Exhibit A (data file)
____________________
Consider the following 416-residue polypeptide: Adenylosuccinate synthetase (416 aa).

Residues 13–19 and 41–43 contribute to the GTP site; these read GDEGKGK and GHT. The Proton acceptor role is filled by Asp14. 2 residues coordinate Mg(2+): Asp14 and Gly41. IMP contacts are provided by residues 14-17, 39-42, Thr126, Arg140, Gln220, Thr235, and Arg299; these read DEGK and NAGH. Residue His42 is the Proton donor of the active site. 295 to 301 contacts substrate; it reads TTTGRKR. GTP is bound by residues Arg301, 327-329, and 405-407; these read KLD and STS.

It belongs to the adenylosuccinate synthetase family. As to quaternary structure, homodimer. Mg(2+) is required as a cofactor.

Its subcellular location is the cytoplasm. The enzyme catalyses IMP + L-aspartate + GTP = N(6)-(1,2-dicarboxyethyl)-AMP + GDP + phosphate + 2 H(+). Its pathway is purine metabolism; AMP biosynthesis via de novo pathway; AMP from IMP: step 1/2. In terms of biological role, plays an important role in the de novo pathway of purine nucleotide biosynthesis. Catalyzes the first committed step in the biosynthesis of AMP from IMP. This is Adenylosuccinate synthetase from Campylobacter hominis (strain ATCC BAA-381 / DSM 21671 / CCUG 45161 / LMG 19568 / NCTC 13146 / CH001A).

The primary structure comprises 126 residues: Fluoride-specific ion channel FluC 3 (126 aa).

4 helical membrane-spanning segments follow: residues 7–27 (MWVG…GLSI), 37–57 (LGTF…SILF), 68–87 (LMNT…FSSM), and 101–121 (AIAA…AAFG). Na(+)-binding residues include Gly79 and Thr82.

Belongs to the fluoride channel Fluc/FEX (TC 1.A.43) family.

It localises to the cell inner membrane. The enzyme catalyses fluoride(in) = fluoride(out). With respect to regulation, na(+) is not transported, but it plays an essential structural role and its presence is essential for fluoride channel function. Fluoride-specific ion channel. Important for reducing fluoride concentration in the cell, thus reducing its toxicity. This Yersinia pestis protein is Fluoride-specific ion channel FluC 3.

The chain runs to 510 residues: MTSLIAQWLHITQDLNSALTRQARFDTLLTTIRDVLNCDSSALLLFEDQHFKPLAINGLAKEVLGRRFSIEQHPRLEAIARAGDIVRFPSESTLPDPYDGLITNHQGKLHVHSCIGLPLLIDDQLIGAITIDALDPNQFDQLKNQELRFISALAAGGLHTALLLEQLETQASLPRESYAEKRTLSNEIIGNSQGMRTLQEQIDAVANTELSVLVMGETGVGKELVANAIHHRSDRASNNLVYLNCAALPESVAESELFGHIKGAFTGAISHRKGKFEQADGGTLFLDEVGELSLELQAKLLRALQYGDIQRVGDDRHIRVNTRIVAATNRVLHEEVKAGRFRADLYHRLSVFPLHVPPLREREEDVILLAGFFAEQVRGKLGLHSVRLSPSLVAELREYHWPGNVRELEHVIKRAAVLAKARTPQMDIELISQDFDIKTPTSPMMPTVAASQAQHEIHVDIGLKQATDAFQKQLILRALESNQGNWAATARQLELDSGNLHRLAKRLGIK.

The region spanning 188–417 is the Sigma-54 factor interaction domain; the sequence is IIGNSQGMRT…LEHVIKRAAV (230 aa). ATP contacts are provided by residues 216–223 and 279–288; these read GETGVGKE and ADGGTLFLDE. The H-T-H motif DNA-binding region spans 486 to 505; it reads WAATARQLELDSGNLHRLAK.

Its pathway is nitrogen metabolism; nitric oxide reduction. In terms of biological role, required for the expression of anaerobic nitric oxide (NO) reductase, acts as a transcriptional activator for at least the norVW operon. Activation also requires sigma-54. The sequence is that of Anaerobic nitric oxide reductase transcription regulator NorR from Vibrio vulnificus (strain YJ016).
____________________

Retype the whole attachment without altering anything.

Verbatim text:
Consider the following 416-residue polypeptide: Adenylosuccinate synthetase (416 aa).

Residues 13–19 and 41–43 contribute to the GTP site; these read GDEGKGK and GHT. The Proton acceptor role is filled by Asp14. 2 residues coordinate Mg(2+): Asp14 and Gly41. IMP contacts are provided by residues 14-17, 39-42, Thr126, Arg140, Gln220, Thr235, and Arg299; these read DEGK and NAGH. Residue His42 is the Proton donor of the active site. 295 to 301 contacts substrate; it reads TTTGRKR. GTP is bound by residues Arg301, 327-329, and 405-407; these read KLD and STS.

It belongs to the adenylosuccinate synthetase family. As to quaternary structure, homodimer. Mg(2+) is required as a cofactor.

Its subcellular location is the cytoplasm. The enzyme catalyses IMP + L-aspartate + GTP = N(6)-(1,2-dicarboxyethyl)-AMP + GDP + phosphate + 2 H(+). Its pathway is purine metabolism; AMP biosynthesis via de novo pathway; AMP from IMP: step 1/2. In terms of biological role, plays an important role in the de novo pathway of purine nucleotide biosynthesis. Catalyzes the first committed step in the biosynthesis of AMP from IMP. This is Adenylosuccinate synthetase from Campylobacter hominis (strain ATCC BAA-381 / DSM 21671 / CCUG 45161 / LMG 19568 / NCTC 13146 / CH001A).

The primary structure comprises 126 residues: Fluoride-specific ion channel FluC 3 (126 aa).

4 helical membrane-spanning segments follow: residues 7–27 (MWVG…GLSI), 37–57 (LGTF…SILF), 68–87 (LMNT…FSSM), and 101–121 (AIAA…AAFG). Na(+)-binding residues include Gly79 and Thr82.

Belongs to the fluoride channel Fluc/FEX (TC 1.A.43) family.

It localises to the cell inner membrane. The enzyme catalyses fluoride(in) = fluoride(out). With respect to regulation, na(+) is not transported, but it plays an essential structural role and its presence is essential for fluoride channel function. Fluoride-specific ion channel. Important for reducing fluoride concentration in the cell, thus reducing its toxicity. This Yersinia pestis protein is Fluoride-specific ion channel FluC 3.

The chain runs to 510 residues: MTSLIAQWLHITQDLNSALTRQARFDTLLTTIRDVLNCDSSALLLFEDQHFKPLAINGLAKEVLGRRFSIEQHPRLEAIARAGDIVRFPSESTLPDPYDGLITNHQGKLHVHSCIGLPLLIDDQLIGAITIDALDPNQFDQLKNQELRFISALAAGGLHTALLLEQLETQASLPRESYAEKRTLSNEIIGNSQGMRTLQEQIDAVANTELSVLVMGETGVGKELVANAIHHRSDRASNNLVYLNCAALPESVAESELFGHIKGAFTGAISHRKGKFEQADGGTLFLDEVGELSLELQAKLLRALQYGDIQRVGDDRHIRVNTRIVAATNRVLHEEVKAGRFRADLYHRLSVFPLHVPPLREREEDVILLAGFFAEQVRGKLGLHSVRLSPSLVAELREYHWPGNVRELEHVIKRAAVLAKARTPQMDIELISQDFDIKTPTSPMMPTVAASQAQHEIHVDIGLKQATDAFQKQLILRALESNQGNWAATARQLELDSGNLHRLAKRLGIK.

The region spanning 188–417 is the Sigma-54 factor interaction domain; the sequence is IIGNSQGMRT…LEHVIKRAAV (230 aa). ATP contacts are provided by residues 216–223 and 279–288; these read GETGVGKE and ADGGTLFLDE. The H-T-H motif DNA-binding region spans 486 to 505; it reads WAATARQLELDSGNLHRLAK.

Its pathway is nitrogen metabolism; nitric oxide reduction. In terms of biological role, required for the expression of anaerobic nitric oxide (NO) reductase, acts as a transcriptional activator for at least the norVW operon. Activation also requires sigma-54. The sequence is that of Anaerobic nitric oxide reductase transcription regulator NorR from Vibrio vulnificus (strain YJ016).